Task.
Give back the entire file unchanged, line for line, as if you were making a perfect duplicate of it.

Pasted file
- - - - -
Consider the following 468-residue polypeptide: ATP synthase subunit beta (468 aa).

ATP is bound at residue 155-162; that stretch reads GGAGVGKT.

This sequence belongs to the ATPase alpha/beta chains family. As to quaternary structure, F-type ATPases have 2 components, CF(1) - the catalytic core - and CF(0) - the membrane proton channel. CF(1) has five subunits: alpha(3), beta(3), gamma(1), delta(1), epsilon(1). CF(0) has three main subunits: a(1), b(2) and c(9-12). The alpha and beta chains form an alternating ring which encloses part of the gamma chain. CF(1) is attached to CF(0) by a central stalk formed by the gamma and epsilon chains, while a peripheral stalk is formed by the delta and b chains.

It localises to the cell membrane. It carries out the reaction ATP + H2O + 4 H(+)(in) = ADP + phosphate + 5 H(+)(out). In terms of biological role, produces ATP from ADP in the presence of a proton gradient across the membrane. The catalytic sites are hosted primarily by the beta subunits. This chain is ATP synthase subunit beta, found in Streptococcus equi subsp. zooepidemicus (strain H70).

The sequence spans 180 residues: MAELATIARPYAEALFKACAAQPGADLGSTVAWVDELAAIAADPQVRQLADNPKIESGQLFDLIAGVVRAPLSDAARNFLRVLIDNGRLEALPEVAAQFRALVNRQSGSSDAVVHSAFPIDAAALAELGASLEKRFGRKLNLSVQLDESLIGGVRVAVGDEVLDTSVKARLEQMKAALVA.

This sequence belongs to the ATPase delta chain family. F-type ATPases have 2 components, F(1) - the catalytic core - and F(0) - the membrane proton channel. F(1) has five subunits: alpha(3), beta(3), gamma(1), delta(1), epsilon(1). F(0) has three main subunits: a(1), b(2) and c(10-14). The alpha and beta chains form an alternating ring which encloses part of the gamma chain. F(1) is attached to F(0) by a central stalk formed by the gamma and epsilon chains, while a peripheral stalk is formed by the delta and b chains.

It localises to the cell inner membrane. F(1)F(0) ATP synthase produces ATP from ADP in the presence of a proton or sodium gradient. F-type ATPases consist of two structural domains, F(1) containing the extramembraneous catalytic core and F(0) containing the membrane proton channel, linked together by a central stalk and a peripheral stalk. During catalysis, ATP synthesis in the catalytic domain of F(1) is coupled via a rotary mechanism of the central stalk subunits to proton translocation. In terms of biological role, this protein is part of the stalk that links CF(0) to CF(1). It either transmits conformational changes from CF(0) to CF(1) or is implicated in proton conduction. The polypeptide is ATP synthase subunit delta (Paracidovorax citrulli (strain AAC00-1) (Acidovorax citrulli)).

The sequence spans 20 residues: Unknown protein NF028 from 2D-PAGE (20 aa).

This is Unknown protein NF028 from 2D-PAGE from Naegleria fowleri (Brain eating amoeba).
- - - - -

Consider the following 468-residue polypeptide: ATP synthase subunit beta (468 aa).

ATP is bound at residue 155-162; that stretch reads GGAGVGKT.

This sequence belongs to the ATPase alpha/beta chains family. As to quaternary structure, F-type ATPases have 2 components, CF(1) - the catalytic core - and CF(0) - the membrane proton channel. CF(1) has five subunits: alpha(3), beta(3), gamma(1), delta(1), epsilon(1). CF(0) has three main subunits: a(1), b(2) and c(9-12). The alpha and beta chains form an alternating ring which encloses part of the gamma chain. CF(1) is attached to CF(0) by a central stalk formed by the gamma and epsilon chains, while a peripheral stalk is formed by the delta and b chains.

It localises to the cell membrane. It carries out the reaction ATP + H2O + 4 H(+)(in) = ADP + phosphate + 5 H(+)(out). In terms of biological role, produces ATP from ADP in the presence of a proton gradient across the membrane. The catalytic sites are hosted primarily by the beta subunits. This chain is ATP synthase subunit beta, found in Streptococcus equi subsp. zooepidemicus (strain H70).

The sequence spans 180 residues: MAELATIARPYAEALFKACAAQPGADLGSTVAWVDELAAIAADPQVRQLADNPKIESGQLFDLIAGVVRAPLSDAARNFLRVLIDNGRLEALPEVAAQFRALVNRQSGSSDAVVHSAFPIDAAALAELGASLEKRFGRKLNLSVQLDESLIGGVRVAVGDEVLDTSVKARLEQMKAALVA.

This sequence belongs to the ATPase delta chain family. F-type ATPases have 2 components, F(1) - the catalytic core - and F(0) - the membrane proton channel. F(1) has five subunits: alpha(3), beta(3), gamma(1), delta(1), epsilon(1). F(0) has three main subunits: a(1), b(2) and c(10-14). The alpha and beta chains form an alternating ring which encloses part of the gamma chain. F(1) is attached to F(0) by a central stalk formed by the gamma and epsilon chains, while a peripheral stalk is formed by the delta and b chains.

It localises to the cell inner membrane. F(1)F(0) ATP synthase produces ATP from ADP in the presence of a proton or sodium gradient. F-type ATPases consist of two structural domains, F(1) containing the extramembraneous catalytic core and F(0) containing the membrane proton channel, linked together by a central stalk and a peripheral stalk. During catalysis, ATP synthesis in the catalytic domain of F(1) is coupled via a rotary mechanism of the central stalk subunits to proton translocation. In terms of biological role, this protein is part of the stalk that links CF(0) to CF(1). It either transmits conformational changes from CF(0) to CF(1) or is implicated in proton conduction. The polypeptide is ATP synthase subunit delta (Paracidovorax citrulli (strain AAC00-1) (Acidovorax citrulli)).

The sequence spans 20 residues: Unknown protein NF028 from 2D-PAGE (20 aa).

This is Unknown protein NF028 from 2D-PAGE from Naegleria fowleri (Brain eating amoeba).